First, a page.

With that, I leave you with the silence-inducing words at Conference of Stacey Shortall, Minter Ellison Rudd Watts: “Who did you help today?”.

Happy National Volunteer Week!

20 Jun

Written by Lana Corrigan, PRINZ

Megaphone in hand front of blackboard

#NVW2016 is a perfect opportunity to thank all our wonderful PRINZ volunteers. As a membership not-for-profit organisation, we rely on, and appreciate, help from our volunteers in the day-to-day running of PRINZ.

PRINZ is proud to be governed by PR and communication professionals who take time out of their busy schedules to help improve, advocate and promote the excellence of the industry. We would like to thank Katie Mathison, FPRINZ, our newly elected #PRINZPresident, our National Council members Bruce Fraser, FPRINZ, Brian Finn, FPRINZ, Angela Paul, MPRINZ, Dan Walraven, Fiona Cassidy, FPRINZ, Catherine Arrow, FPRINZ, Diana Wolken, FPRINZ, Heather Claycomb, FPRINZ, Jacky James, MPRINZ, Pauline Rose, FPRINZ and all past PRINZ Presidents and National Council members for their dedication, guidance and for helping make PRINZ what it is today.

Our committee members who help run events in different regions and promote PRINZ also volunteer their time. We would like to thank Northern Division members alongside chair Brian Finn, FPRINZ, Ady Swartfeger, FPRINZ, Chloe Vaughan, Lisa Finucane, FPRINZ, Rachael Joel, MPRINZ, Rebecca Foote, Simon Roche, MPRINZ and Shannon Huse Caldwell, Alexander Danne; Central Division members alongside chair Angela Paul, MPRINZ, Daniel Glover, Grace Loftus, MPRINZ, Miriam Dawson, Annalie Brown, Leanne Rate, MPRINZ and Oliver Ibbetson, and Southern Division members alongside chair Dan Walraven, Effie Lochrane, Kathryn Ruge, Linda Chalmers, MPRINZ, Michele Hider, MPRINZ, Janet Luxton, MPRINZ, Donovan Ryan, Angela Harden and Katrin Johnston.

We would also like to extend a big thanks to all members who have been involved with our PRINZ Awards, the College of Fellows, Mentoring programme, APR Accreditation, Conference, Learning Lunch events and everyone who has responded to our calls of assistance.

It is also worth commending the number of PRINZ members who participate in other volunteering activities outside of PRINZ. As findings from our latest Research First PRINZ Insights Survey show, many of our members also participate in pro-bono work. The report will be made available soon.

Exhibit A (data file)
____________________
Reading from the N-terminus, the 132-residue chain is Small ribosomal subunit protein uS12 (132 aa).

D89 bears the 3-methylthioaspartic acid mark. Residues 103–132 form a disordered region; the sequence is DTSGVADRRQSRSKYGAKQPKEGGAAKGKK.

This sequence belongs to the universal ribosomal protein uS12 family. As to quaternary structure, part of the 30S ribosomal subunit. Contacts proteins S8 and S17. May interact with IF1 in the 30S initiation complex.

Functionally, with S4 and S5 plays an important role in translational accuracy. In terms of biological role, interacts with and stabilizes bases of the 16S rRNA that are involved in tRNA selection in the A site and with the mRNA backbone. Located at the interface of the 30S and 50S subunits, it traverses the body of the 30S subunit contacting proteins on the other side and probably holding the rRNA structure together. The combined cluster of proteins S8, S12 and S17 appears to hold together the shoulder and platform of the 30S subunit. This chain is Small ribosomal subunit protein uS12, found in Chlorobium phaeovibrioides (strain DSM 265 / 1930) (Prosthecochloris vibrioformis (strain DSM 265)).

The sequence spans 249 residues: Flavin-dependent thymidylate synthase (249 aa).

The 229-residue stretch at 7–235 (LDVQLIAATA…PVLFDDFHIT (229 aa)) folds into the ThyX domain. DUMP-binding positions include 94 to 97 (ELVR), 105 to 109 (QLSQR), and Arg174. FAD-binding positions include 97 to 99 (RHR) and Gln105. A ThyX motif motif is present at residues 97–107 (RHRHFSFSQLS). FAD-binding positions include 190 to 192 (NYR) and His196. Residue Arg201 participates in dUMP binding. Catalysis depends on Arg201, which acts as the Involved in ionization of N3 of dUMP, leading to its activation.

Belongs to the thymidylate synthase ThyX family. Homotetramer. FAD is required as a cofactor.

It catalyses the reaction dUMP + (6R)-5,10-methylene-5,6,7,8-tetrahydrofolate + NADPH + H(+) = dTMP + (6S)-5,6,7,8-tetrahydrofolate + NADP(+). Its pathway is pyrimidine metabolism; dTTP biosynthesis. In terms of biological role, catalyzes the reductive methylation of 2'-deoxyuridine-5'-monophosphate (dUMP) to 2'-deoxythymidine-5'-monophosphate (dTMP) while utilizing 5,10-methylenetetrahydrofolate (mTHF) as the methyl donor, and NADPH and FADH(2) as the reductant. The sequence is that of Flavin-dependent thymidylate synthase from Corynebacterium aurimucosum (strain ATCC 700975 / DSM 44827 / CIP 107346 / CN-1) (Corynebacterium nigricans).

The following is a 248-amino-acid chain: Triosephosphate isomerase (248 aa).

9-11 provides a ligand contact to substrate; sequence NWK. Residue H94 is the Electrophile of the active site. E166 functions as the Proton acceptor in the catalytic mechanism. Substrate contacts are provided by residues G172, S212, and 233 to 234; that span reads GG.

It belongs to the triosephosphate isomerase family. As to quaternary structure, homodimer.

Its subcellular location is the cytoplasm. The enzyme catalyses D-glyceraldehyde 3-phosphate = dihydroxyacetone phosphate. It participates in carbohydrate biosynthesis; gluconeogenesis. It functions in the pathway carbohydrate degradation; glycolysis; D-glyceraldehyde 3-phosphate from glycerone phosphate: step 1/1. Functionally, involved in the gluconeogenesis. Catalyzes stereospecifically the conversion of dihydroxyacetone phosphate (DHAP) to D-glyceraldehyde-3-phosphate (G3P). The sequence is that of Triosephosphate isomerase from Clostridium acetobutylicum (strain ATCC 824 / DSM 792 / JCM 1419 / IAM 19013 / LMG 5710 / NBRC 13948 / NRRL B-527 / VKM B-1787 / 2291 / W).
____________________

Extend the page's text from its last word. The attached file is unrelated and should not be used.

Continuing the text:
Without all the help from our amazing members and volunteers, PRINZ wouldn’t be the great professional network it is today so from us here at the PRINZ office, Elaine, Lana, Anna and Rosa, THANK YOU!

Image credit: iStock

We Have To Talk About Donald Trump

8 Jun

Written by Carl Davidson, Director of Strategy and Insight, Research First

Judgment road sign

It seems too easy here in New Zealand to watch the American Republican Party primary election unfold in disbelief. Only in America, you might think, could Donald Trump’s inanity and witlessness be the qualities that determine their party’s presidential candidate. If you’re old enough to remember Hunter S Thompson before the Johnny Depp caricature, you may even think that it’s time to revive the ‘fear and loathing on the campaign trail’ theme.

But, as one of my old psychology professors used to warn me, ‘everything looks simple from the distance of ignorance’. Rather than representing something unique about the Republican Party (or even about the state of the USA in 2016), the popularity of Trump could illustrate two useful social science insights (and in the process reveal a great deal about us and the world we live in).

The first insight is that we are just not very good at judging other people.

The second is that political campaigns provide very poor information to shape those judgements.

The first insight comes from psychology, and shows that we form judgements about people from how they look and behave long before we hear what they have to say. No matter how unfair it seems, better-looking people tend to be judged more favourably than the rest of us; make more money; and are treated more leniently by others when they get into trouble. It starts early too, with teachers favouring their more attractive students and judging them as smarter.